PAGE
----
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Ethnic approach to weight loss

Janice McDuffee is a graduate of news-editorial journalism from the University of Illinois in Urbana-Champaign. She now works in freelance writing and editing.

Global approach to weight loss

It’s the regular battle of every summer: when it’s time to get into that bikini, it’s time for a crash diet. Unfortunately, a successful diet is not an easy feat to meet, and efforts often result in failure. With the US rate of obesity proving that chronic dieting isn't the answer, consider taking a global approach to find a long-lasting way to eat that will not only help you lose weight but also satisfy your taste buds.

Global approach to weight loss


Our friends to the East have less trouble fighting the battle of the bulge, boasting lower obesity and diabetes rates (although their numbers are climbing partially due to the insertion of Western cuisine). The traditional diet in East Asia offers a tasty variety of good-for-you foods and can help you deliciously slim down. This is not your average Chinese-take out. We're talking foods rich in nutrients and sparing on fat.

Plant-based meals mean diet success

Part of its success is its emphasis on plant-based foods and less concentration on red meat and dairy, as well as an overall balance to all parts of your meal. You should think of meat and seafood as a complement to your rice and veggies, as opposed to a centrally-focused entree. "The secret to lifelong weight control is to eat small amounts of the foods you love, but subsist on a mainly plant-based diet, rich in fruits, vegetables, legumes, nuts, olive oil, fish and fat-free dairy," explains Dr. Brill.

Tame your taste for take-out

Love ordering take-out from from the local Chinese restaurant? You may be sabotaging your diet. Seiden cautions that if eaten in a restaurant, East Asian foods tend to swim in peanut oil, but if prepared at home, diligently avoiding too much oil, it's probably the perfect food, according to Seiden.

Rice is an Asian staple – in moderation

Although most commercial, low-carb diets tell you to stay away from rice, you'll find it to be a staple in the cuisine of East Asia. Although, as with everything else, rice should be eaten in moderation, and not salted or buttered.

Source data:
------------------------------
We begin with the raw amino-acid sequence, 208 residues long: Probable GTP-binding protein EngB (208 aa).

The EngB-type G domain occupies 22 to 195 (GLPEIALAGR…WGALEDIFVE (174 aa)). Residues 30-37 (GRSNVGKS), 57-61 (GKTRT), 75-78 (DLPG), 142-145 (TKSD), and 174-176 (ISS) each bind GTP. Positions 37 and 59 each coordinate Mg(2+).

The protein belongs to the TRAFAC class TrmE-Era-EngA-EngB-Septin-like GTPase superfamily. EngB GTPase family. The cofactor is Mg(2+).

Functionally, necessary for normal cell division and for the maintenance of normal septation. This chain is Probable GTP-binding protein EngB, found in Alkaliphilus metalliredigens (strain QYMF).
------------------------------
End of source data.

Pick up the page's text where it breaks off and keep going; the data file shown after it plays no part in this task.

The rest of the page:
Fruit is it

The East Asian diet also features fresh fruit like melon, orange, grapefruit, dates and pears, in place of desserts. "Fruit is Mother Nature's gift to humankind…low in calories, high in nutrients and simply delicious," said Dr. Brill.

Soy, soy good

The East Asian diet has a large emphasis on soy. Edamame, soy sauce, soy nuts, tofu, soybean paste and miso are commonplace in the East Asian diet. While soy has been accepted by the FDA as a protein that can be incorporated into a diet low in saturated fat and cholesterol, which may reduce the risk of heart disease, be careful of the sodium content in some soy products like miso.

Reduce your red meat intake

Like the Mediterranean diet, the East Asian diet replaces red meat with fish a few times a week. And don't worry, there is no shortage of flavor or satisfaction in this diet as the plant-based recipes easily pack a punch with spice.

Asian sides satisfy

Try new veggie sides like kimchi, fermented cabbage soaked in vinegar, garlic, and chili pepper: a central dish found in Korea. Kimchi is both low in fat and calories, and high in fiber. Health magazine named kimchi in its list of the top 5 "World's Healthiest Foods" because it is rich in vitamins, aids digestion and may reduce cancer growth.

Portion control is key in any diet

Both experts agree that what is most important for both diets -- and the crucial element to any diet -- is portion control. Seiden emphasizes: "No matter what the ethnicity, what we really must watch is the amounts we take in. The old saying: everything in moderation."

Asian recipes

Time to replace that Chinese take-out with healthy home-cooked Asian meals.

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